The UFC’s first main card on ESPN was… interesting. For the most part, it felt like the in-cage product was solid. There was a FOTY candidate between Vicente Luque and Bryan Barberena. Aljamain Sterling had a breakout performance. Oh yeah… Francis Ngannou disposed of Cain Velasquez in 26 seconds. Yeah, anticlimactic as it saw Velasquez’s knee buckle and give out. And we thought Velasquez’s loss on the first UFC on FOX was disappointing. I guess he didn’t lose a belt this time….
More than anything, the vibe the live crowd gave off was awkward, proving reluctant to cheer for anything. It made for an atmosphere that didn’t feel appropriate for what we were witnessing. In the end, the UFC’s first main card on ESPN felt a bit more flat than it probably should have. Or perhaps that’s just me disappointed at the flat performance of Velasquez….
Francis Ngannou: Despite his brutal KO of Curtis Blaydes back in November, many felt that performance was flukish due to Ngannou’s previous two performances. While I’m sure there will be some who will call his victory over Velasquez a fluke due to Velasquez’s knee buckling, those people are neglecting the uppercut Ngannou landed prior to Velasquez falling awkwardly to the mat. Ngannou will need several pieces to fall into the proper place – Brock Lesnar not returning, Jon Jones staying at 205 – but he very well may have punched his ticket to a title shot.
Paul Felder: I generally try to be impartial, but Felder has become one of my favorites. From his commentary, to his intensity, to his highlight reel… he’s hard not to like. This time, he turned in a very methodical performance, beating the crap out of James Vick’s lead leg with a couple of solid shots to seal the win. Then he tops it off with an emotional post-fight speech thanking his mom for… well, being his mom. I think we can all get behind that. Hopefully he gets the high-profile contest he’s been asking for.
Kron Gracie: The Gracie name has lost some of its shimmer over the years as the First Family of MMA hasn’t had much success in recent years in the sport many credit them with creating. Kron wasted no time in reestablishing the Gracie name in the confines of the Octagon, securing an RNC finish over Alex Caceres two minutes into his UFC debut. It was the first time a Gracie won a UFC contest since UFC 4… back in 1994. Hopefully the UFC can maintain a positive relationship with Rickson’s youngest as they seem to sour on UFC legends before too long.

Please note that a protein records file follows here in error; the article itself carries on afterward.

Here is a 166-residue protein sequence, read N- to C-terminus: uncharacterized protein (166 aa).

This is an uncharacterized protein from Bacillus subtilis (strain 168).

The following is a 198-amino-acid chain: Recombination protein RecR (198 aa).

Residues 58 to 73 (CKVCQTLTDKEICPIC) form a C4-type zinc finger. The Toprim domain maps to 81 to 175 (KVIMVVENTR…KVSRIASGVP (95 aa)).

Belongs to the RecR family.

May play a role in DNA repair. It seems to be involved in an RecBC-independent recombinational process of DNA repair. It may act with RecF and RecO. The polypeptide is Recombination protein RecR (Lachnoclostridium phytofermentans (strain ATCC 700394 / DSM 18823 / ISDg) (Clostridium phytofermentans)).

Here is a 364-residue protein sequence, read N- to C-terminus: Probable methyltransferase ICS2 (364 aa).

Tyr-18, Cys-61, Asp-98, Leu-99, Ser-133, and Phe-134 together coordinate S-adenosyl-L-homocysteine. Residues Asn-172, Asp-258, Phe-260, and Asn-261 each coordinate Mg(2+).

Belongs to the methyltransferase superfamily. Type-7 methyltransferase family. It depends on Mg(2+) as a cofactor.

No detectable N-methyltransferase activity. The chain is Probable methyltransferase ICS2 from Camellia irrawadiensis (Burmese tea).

Vicente Luque and Bryan Barberena: I can’t separate these two. It doesn’t matter that Luque walked away the winner. These two were prepared to die in that cage and, as a fan, I can’t thank them enough. Luque hit Barberena with everything – including the kitchen sink – and Barberena refused to go anywhere. It wasn’t until a pair of brutal knees in the closing seconds sent an already tenderized Barberena to the mat, awarding Luque a win sans the controversy that would have come had the fight gone to decision. It’s performances like this that draw new fans into the sport. Can’t say enough good things about this performance.
Aljamain Sterling: I’m sure Uncle Dana could have cared less about Sterling’s performance, but I walked away sold that Sterling has arrived. Effective use of his length. Immediately attacking Rivera to throw him off his groove. A nice sweep. Sterling did a little bit of everything to fluster a Jimmie Rivera who has always been well-prepared. Given the mess at the top of the bantamweight division, I doubt this gets Sterling a title fight. Regardless, the Funk Master put on a career best performance and that can’t be ignored.
Andrea Lee: Opinions on Lee have been mixed, some believing she can contend for the flyweight title. Others say she’s nothing more than a mid-level gatekeeper. It wasn’t just that she beat Ashlee Evans-Smith that is swaying more to her side. It was the way she picked her apart, putting on the best striking performance of her career thus far. Keep in mind she did this while still dealing with a husband on the lamb and changing training camps. I have to admit, I’m being swayed….